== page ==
Tuesday, May 29, 2012

In a Name

A well-named character is important in fiction.  We remember Babbitt not only because of what Sinclair Lewis wrote about him, but because George Babbitt is the perfect name for the character.

Some novelists make up names that are right for the character but also funny, outrageous.  Charles Dickens was a master of this.  For the perplexing complexity of our time, the contemporary master is acknowledged to be Thomas Pynchon, though Kurt Vonnegut played a little, Don DeLillo has indulged, particularly in one of his least loved novels, Ratner's Star (Elux Troxl, Mimsy Mope Grimmer, Desilu Espy and the punning U.F.O.Schwarz and Bhang Pao) as has Jonathan Lethem in Chronic City.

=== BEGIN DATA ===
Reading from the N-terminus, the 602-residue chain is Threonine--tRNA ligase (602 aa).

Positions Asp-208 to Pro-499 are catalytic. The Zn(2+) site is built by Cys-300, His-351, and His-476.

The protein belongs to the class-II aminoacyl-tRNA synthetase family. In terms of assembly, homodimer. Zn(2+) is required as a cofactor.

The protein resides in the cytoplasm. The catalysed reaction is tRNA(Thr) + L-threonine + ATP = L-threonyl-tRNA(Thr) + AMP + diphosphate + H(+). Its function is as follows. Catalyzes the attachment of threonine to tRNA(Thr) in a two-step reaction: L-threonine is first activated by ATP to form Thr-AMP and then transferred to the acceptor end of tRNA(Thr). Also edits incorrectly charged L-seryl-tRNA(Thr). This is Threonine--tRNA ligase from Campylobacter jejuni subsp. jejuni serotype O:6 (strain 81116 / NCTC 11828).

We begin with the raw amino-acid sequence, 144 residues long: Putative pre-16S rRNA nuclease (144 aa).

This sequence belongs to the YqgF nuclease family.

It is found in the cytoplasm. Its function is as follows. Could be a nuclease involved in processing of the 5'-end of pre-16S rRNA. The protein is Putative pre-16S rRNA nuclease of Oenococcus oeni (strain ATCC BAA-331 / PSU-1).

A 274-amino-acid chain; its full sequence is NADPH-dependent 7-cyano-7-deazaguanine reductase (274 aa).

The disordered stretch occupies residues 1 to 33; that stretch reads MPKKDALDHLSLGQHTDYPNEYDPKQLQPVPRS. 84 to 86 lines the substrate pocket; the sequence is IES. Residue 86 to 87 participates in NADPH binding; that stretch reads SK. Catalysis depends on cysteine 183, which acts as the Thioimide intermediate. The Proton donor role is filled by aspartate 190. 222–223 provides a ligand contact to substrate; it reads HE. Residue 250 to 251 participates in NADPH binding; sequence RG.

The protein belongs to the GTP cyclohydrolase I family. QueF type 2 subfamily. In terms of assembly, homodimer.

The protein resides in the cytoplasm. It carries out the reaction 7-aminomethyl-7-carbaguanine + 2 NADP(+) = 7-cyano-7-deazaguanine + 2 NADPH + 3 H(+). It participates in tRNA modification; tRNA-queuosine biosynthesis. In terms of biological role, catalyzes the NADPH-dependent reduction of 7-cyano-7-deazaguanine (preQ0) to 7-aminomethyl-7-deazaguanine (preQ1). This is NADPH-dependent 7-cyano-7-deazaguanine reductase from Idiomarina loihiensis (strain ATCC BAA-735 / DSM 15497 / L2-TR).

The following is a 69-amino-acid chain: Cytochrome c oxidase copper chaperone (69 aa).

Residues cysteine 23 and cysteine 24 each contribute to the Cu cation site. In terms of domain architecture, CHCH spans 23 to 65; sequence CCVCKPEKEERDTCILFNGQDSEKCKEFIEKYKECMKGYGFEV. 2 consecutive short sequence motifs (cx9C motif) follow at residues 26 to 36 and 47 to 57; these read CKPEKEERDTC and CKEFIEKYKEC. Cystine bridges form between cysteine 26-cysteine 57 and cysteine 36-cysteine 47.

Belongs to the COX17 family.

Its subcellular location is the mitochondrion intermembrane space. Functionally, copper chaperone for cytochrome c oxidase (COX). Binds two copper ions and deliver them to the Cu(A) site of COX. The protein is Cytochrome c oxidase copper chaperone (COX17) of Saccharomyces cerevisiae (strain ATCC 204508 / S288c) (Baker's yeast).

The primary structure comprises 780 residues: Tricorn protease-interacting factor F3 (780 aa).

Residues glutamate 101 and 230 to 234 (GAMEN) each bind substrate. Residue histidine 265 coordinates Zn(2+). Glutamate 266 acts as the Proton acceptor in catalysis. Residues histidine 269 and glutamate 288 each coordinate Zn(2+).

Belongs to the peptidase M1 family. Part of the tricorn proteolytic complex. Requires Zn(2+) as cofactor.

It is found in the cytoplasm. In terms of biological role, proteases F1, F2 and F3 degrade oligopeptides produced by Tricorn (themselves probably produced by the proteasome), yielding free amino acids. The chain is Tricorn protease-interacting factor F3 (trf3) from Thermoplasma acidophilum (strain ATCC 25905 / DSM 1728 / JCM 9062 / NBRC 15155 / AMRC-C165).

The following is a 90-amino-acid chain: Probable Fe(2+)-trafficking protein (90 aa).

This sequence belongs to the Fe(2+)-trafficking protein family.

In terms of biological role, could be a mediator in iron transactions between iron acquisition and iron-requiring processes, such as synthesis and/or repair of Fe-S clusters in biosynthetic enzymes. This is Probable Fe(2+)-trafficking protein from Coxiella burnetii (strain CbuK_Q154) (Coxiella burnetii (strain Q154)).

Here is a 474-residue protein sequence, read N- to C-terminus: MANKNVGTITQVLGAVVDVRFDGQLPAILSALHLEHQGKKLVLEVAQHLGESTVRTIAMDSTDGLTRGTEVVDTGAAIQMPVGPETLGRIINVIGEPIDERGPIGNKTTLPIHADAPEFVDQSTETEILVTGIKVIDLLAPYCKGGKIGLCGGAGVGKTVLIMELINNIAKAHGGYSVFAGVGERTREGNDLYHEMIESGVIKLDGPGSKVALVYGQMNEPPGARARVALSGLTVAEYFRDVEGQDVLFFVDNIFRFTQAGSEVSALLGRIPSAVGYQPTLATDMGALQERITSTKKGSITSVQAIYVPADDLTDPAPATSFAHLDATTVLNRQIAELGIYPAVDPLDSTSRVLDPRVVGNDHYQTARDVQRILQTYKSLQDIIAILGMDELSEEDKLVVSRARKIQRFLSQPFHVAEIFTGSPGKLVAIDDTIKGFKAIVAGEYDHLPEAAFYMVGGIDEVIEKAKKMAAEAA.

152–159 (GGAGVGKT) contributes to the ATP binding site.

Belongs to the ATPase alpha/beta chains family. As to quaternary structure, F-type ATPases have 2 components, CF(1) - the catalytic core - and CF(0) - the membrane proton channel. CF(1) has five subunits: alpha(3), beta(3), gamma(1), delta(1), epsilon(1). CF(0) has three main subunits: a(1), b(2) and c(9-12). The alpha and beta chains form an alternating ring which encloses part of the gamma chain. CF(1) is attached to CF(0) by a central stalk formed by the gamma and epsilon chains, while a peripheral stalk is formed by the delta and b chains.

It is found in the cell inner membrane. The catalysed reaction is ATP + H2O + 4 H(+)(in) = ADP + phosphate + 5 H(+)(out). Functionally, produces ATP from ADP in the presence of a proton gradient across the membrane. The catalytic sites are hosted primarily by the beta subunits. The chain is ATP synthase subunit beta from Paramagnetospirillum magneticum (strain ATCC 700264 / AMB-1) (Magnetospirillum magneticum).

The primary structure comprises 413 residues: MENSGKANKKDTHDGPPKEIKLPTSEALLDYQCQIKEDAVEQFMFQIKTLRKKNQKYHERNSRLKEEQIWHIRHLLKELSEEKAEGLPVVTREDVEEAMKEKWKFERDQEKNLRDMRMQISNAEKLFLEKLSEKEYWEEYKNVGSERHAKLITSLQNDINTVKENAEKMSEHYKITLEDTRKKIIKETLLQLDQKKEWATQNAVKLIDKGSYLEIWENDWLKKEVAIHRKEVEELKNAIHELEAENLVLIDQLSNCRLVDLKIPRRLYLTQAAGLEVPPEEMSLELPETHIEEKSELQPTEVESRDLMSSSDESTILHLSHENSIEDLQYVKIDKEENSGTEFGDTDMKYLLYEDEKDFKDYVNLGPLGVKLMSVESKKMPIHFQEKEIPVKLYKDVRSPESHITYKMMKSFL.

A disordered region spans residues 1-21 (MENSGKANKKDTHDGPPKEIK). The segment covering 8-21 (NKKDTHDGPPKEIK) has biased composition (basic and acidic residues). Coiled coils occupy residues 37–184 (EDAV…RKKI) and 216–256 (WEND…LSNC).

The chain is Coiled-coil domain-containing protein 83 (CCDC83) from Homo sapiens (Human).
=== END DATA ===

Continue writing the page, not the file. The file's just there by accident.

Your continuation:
But as Philip Roth famously wrote, nobody could make up Richard Nixon, and reality is currently impinging on this wonderland of names.  What fictionist could come up with a chair of the Republican National Commitee named Reince Priebus?  Or the head of SpaceX, the billionaire Elon Musk?  (Well, Elux Troxl is awfully close.)  Or another billionaire, who funds green energy initiatives, an Indian businessman named Ratan Tata?

I'm not saying we should laugh at those names (not that anyone is going to laugh at the name of a billionaire.)  But they do seem like the kind of names these outrageous fictionists would invent.  Now they don't have to.  I'm not sure I'm reassured by that.